Cash-back credit cards are incredibly popular. They’re easy to understand since you earned a fixed amount in cash back on all your purchases. That being said, many people still make mistakes with their cash-back cards without even realizing it. From not paying attention to multipliers to paying foreign transaction fees, you’ll want to avoid these cash-back credit card mistakes.
Not using a cash-back credit card that suits your spending habits
Many of the best cash-back credit cards in Canada have higher multipliers for certain merchant categories. Groceries and gas are the most common categories, but travel spending can also be a popular choice since most people tend to spend a higher amount on their travel purchases.
You really need to take a look at your spending categories and make sure you have the right cash-back credit card to maximize your rewards. Some people even have multiple cash-back credit cards so they can get higher multipliers in various categories.
You’re not cashing in your points
Generally speaking, there’s almost no advantage when it comes to hoarding cash back rewards. Some cash-back credit cards automatically pay you out once you reach a certain threshold, but for others, it may be up to you make a claim. For example, the PC Financial World Elite Mastercard allows you to redeem $10 in merchandise for 10,000 points, but you need to tell the cashier, or select the option when doing self checkout.
Other cards provide cash back in the form of a statement credit, but depending on the card, you may be able to request that amount in a cheque. There are strict rules with this so you need to read your cardholder policy.
You’re not factoring in the yearly fee
Cash-back credit cards are great, but have you factored in the annual fee when calculating your rewards? If you have a cash-back card that earns you 2% interest on all purchases but comes with a $99 annual fee, that means you need to charge $5,000 in purchases to your card just to break even.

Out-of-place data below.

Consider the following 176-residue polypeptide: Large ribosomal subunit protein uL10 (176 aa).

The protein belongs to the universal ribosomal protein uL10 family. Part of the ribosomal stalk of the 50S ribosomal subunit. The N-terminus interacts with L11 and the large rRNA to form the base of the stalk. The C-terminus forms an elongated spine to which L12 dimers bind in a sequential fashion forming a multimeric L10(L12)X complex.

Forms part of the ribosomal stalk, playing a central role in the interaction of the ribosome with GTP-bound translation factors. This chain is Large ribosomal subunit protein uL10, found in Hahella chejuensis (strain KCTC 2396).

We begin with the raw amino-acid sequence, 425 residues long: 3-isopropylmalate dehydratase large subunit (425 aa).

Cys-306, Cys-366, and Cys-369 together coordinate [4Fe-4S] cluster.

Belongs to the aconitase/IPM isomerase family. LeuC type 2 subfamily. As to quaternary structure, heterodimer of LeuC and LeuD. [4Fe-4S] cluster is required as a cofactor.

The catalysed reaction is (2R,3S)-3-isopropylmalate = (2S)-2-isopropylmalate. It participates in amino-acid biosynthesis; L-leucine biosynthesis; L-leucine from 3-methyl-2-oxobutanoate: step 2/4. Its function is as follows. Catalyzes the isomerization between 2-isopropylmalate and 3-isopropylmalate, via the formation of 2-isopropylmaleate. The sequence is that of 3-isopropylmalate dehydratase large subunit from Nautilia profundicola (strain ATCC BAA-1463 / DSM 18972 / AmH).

Keep in mind that many credit cards run promotions where the annual fee is waived for the first year so it’s totally beneficial for you to sign up. However, if there’s no chance that you’ll spend that much after the first year, be sure to cancel your card before your annual fee kicks in.
Paying foreign transaction fees
What many people forget is that most credit cards have a foreign transaction fee of 2.5% whenever you make a purchase in a foreign currency. Well, if you’re earning 1-2% in cash back on your purchases, you’re actually taking a loss since you’re paying that foreign transaction fee.
Fortunately, there’s one credit card with no foreign transaction fee that earns you cash back and doesn’t charge an annual fee. The Home Trust Preferred Visa gives you 1% cash back on all purchases, including those made in foreign currencies. In addition, you get purchase security insurance.
You’re carrying a balance
Okay, this should be obvious, but it needs to be stated nonetheless. If you’re consistently carrying a balance on your credit card, then cash back rewards mean nothing. Seriously, what good is 2% cash back when you’re paying 19.99% in interest every month? Only charge what you can pay off every month.
That being said, if you do find yourself carrying a balance, it probably makes sense to apply for a balance transfer credit card. When you balance transfer to a low-interest credit card, you get a promotional period of six to 12 months where your interest rate is incredibly low which will allow you to pay down your debt. One of the best balance transfer credit cards in Canada is the MBNA True Line® Mastercard®, a no annual fee card that has an introductory balance transfer rate of 0% for the first 12 months before increasing to the still very low rate of 12.99% on purchases.